The AFL has garnered increased interest in Ireland due to the introduction of the International Rules series played between an AFL picked All Australian Team and Ireland.[citation needed] This paved the way for young Irish footballers to be rostered to AFL teams mainly due to the fact that salaries in the AFL are much larger than that of Gaelic Football although most Irish players fail to make the grade into 1st team football.[68] This also paved the way for extended news coverage and increased broadcasting in the UK and Ireland.[citation needed]

Radio[edit]

The first broadcast of a VFL game was by 3AR in 1923, the year that broadcasting officially commenced in Australia. The first commentator was Wallace (Jumbo) Shallard, a former Geelong player who went on to have a long and respected career in print and broadcast media. The VFL/AFL has been broadcast every year since then by the ABC and (since 1927) by various commercial stations. The saturation period was the early 1960s when seven of the eight extant radio stations (3AR, 3UZ, 3DB, 3KZ, 3AW, 3XY and 3AK) broadcast VFL games each week, as well as broadcasts of Geelong games by local station 3GL. (At this time, the only alternative that radio listeners had to listening to the football on a Saturday afternoon were the classical music and fine arts programs that were broadcast by 3LO).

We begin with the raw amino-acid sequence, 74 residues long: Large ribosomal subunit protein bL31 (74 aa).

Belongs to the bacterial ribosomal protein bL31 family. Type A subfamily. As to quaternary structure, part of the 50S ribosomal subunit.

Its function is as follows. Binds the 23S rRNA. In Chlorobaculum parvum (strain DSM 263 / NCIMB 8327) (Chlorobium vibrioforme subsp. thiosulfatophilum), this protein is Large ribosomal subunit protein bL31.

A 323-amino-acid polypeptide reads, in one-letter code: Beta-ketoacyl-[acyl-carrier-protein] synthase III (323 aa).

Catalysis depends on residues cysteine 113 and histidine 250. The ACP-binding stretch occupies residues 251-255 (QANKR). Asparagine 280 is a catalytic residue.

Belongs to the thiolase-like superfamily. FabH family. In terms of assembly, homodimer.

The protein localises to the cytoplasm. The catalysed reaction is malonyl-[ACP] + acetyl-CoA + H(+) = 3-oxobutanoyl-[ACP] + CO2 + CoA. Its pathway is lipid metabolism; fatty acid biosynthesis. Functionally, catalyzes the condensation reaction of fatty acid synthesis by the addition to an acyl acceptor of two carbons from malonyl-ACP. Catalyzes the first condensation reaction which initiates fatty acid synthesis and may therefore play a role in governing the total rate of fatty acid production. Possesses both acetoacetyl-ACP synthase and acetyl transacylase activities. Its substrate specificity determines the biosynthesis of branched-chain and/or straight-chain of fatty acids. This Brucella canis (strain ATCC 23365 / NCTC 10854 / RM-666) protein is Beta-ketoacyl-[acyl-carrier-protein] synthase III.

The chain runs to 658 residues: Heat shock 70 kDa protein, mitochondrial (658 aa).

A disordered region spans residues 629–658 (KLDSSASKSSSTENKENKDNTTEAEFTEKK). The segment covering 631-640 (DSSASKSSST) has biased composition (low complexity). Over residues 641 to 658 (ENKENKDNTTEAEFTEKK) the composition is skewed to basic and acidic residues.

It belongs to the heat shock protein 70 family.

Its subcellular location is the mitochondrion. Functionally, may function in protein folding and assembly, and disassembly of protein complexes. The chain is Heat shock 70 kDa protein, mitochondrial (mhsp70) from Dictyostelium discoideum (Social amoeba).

Currently, the official radio broadcast partners of the AFL are:

Internet[edit]

The official internet/mobile broadcast partner of the AFL is Bigpond, part of Telstra. The AFL also provides exclusive broadband content including streaming video for international fans via its website. Bigpond also hosts the official websites of all the 17 AFL clubs excluding Essendon.

The service is also provided to international subscribers. Delayed video is available 12 hours or more after the game.

However, the website is frequently derided by users for its convoluted information architecture and bloated presentation.[69][70]

From 2012 Telstra will broadcast live matches over its NextG mobile network for a pay-per-view or season fee.[71]

Corporate relations[edit]

Sponsorship[edit]

The following are the official naming sponsors of the VFL/AFL competition:

¹Note: In 2001 CUB and Coca-Cola were joint sponsors

Publishing and print[edit]

The official print broadcast partner of the AFL is News Limited. The AFL Record is a match-day magazine published by the AFL and is read by around 225,000 people each week.

Membership[edit]